Built c. 1911, this house represents the earliest phase of development of the Mount Pleasant neighbourhood, one of Calgary’s early communities.
It is the only Queen Anne Revival-style dwelling in the neighbourhood, with other early houses remaining on this and surrounding blocks being more modest bungalows and foursquare-style homes.
This property was constructed and first owned by carpenter Benjamin Upshall who occupied the house upon completion. The property was most likely developed for speculative purposes and was subsequently sold numerous times while being rented out by the various owners.
John and Mary Corson owned and occupied the house the longest — together from 1933 until John’s death (c. 1955), then by Mary until 1976. There they raised five sons and a daughter and also housed other relatives.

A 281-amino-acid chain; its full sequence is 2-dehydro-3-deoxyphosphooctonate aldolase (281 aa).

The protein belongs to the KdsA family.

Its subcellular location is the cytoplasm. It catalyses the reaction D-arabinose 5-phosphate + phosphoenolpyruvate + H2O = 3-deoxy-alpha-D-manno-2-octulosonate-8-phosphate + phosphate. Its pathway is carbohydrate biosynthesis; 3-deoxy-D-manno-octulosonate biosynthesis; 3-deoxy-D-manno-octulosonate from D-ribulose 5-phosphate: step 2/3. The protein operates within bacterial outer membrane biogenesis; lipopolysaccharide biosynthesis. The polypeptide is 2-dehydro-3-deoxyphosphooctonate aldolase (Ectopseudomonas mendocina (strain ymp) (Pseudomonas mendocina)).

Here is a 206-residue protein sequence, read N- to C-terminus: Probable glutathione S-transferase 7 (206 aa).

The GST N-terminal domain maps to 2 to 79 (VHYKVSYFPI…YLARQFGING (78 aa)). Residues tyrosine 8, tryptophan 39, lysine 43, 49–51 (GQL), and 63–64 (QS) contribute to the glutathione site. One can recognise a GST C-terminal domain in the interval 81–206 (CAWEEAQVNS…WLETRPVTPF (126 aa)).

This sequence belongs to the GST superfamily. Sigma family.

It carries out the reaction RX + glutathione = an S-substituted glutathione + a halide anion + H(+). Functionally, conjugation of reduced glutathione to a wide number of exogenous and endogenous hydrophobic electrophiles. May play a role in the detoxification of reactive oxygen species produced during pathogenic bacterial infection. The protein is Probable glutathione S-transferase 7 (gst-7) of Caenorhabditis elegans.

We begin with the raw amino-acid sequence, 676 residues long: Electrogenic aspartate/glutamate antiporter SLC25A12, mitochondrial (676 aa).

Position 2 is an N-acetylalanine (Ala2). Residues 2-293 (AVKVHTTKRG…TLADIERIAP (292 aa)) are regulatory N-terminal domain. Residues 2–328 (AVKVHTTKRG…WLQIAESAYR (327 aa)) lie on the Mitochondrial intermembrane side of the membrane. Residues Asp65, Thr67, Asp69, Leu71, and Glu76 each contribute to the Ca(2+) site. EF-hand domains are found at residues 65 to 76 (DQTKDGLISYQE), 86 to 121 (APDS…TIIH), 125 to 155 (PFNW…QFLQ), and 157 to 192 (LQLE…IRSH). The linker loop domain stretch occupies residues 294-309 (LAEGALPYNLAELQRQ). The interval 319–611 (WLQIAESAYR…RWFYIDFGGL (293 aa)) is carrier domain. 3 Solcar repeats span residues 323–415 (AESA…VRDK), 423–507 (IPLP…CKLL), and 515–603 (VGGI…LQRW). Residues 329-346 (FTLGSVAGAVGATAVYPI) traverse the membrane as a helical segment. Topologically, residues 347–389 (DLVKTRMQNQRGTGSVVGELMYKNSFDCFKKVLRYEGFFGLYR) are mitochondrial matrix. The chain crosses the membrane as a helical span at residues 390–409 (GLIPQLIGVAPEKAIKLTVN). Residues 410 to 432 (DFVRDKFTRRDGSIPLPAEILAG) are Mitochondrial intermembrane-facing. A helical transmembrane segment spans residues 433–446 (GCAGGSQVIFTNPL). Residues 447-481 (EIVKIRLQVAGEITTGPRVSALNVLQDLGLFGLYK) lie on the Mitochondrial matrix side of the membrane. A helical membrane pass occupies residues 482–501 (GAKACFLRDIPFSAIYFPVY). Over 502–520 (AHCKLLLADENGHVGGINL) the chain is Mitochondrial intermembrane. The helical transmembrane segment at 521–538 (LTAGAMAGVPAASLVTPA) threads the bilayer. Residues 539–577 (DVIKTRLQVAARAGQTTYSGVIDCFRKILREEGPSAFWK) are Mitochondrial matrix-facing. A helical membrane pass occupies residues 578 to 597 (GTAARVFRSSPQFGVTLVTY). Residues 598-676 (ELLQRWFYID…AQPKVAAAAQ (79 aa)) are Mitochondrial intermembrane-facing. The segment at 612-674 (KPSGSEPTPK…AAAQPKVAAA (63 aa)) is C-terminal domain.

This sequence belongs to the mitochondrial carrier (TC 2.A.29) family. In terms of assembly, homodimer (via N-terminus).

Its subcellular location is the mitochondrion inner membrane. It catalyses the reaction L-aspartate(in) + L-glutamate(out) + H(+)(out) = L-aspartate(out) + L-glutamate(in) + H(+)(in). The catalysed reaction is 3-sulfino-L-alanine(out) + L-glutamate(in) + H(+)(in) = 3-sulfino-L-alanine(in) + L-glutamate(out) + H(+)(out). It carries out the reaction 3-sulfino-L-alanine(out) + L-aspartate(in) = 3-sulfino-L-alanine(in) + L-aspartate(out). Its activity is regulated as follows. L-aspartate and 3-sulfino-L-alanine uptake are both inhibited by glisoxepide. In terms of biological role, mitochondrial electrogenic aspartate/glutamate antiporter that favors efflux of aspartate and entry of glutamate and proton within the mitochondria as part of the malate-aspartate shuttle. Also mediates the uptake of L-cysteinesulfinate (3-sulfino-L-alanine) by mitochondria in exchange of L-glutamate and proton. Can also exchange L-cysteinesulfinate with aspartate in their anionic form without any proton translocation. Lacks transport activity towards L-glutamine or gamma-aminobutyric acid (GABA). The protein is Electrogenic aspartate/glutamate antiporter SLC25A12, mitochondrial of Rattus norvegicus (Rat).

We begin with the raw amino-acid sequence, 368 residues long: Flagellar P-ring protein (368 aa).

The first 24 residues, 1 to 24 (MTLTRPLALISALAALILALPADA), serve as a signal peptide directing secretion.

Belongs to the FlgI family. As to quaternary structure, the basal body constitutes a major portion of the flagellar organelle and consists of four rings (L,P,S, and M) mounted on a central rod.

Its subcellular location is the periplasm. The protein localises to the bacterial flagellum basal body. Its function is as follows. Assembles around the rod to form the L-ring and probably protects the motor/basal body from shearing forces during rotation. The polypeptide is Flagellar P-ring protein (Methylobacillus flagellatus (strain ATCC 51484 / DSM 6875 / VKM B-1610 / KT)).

The Corson children’s walk from this house to Crescent Heights High School was almost entirely through vacant lots. In the winter, the empty lot west of this house was used as a community skating rink, and the house’s basement served as a kind of clubhouse for neighbourhood children, who entered through the side door to change in and out of skating equipment. Some basement graffiti still remains from those days!
The family planted potatoes on one of the empty lots that then dominated the area, and stored them in their basement root cellar. During the Stampede, the family used the roof deck to get an unimpeded view of fireworks from the Stampede grounds.
There has been much interior renovation over the years, but efforts have been made to retain the original character. The extension at the rear (with a new kitchen) dates from the mid-1990s.